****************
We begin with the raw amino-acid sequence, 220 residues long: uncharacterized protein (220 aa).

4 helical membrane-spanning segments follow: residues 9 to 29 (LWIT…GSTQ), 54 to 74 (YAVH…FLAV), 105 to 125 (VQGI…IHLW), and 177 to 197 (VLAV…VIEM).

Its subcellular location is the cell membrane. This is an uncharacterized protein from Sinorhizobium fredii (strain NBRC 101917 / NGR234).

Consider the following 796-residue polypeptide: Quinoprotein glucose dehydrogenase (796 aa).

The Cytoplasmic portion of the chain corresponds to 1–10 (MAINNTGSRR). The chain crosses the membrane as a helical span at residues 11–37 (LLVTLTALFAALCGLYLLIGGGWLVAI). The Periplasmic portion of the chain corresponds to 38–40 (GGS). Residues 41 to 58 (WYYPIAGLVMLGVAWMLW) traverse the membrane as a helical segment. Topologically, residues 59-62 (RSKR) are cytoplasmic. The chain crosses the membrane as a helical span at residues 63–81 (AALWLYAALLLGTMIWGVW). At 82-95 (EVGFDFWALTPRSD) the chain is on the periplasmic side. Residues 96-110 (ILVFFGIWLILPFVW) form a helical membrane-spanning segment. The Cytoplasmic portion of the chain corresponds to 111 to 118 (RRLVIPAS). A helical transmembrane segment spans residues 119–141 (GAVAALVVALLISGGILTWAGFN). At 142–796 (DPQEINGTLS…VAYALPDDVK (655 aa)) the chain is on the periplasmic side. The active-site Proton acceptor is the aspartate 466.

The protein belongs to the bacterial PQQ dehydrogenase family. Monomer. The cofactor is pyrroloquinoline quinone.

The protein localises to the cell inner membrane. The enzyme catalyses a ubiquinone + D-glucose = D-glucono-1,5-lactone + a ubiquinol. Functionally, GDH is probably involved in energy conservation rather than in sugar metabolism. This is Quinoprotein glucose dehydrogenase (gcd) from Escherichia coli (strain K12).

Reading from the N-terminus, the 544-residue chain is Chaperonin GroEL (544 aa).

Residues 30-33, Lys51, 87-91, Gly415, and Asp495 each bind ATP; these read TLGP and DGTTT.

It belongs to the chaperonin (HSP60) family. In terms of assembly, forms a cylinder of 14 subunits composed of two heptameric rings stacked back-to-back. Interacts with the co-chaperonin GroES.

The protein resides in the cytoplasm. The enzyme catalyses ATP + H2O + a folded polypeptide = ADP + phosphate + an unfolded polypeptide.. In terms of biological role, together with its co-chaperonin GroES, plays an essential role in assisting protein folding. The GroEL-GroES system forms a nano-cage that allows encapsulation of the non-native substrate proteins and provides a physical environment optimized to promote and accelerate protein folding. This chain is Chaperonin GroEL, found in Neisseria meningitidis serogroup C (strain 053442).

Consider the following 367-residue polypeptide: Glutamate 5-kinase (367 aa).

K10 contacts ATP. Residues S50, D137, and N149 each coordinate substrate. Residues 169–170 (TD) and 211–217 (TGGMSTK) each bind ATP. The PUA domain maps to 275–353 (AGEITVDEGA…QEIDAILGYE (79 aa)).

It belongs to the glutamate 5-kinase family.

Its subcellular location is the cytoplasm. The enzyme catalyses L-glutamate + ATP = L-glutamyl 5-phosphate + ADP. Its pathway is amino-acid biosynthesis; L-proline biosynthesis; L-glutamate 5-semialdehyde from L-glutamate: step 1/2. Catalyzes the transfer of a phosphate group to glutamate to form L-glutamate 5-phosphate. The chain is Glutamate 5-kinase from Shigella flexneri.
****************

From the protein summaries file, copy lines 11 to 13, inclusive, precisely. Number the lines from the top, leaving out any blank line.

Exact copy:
The protein resides in the cytoplasm. The enzyme catalyses ATP + H2O + a folded polypeptide = ADP + phosphate + an unfolded polypeptide.. In terms of biological role, together with its co-chaperonin GroES, plays an essential role in assisting protein folding. The GroEL-GroES system forms a nano-cage that allows encapsulation of the non-native substrate proteins and provides a physical environment optimized to promote and accelerate protein folding. This chain is Chaperonin GroEL, found in Neisseria meningitidis serogroup C (strain 053442).

Consider the following 367-residue polypeptide: Glutamate 5-kinase (367 aa).

K10 contacts ATP. Residues S50, D137, and N149 each coordinate substrate. Residues 169–170 (TD) and 211–217 (TGGMSTK) each bind ATP. The PUA domain maps to 275–353 (AGEITVDEGA…QEIDAILGYE (79 aa)).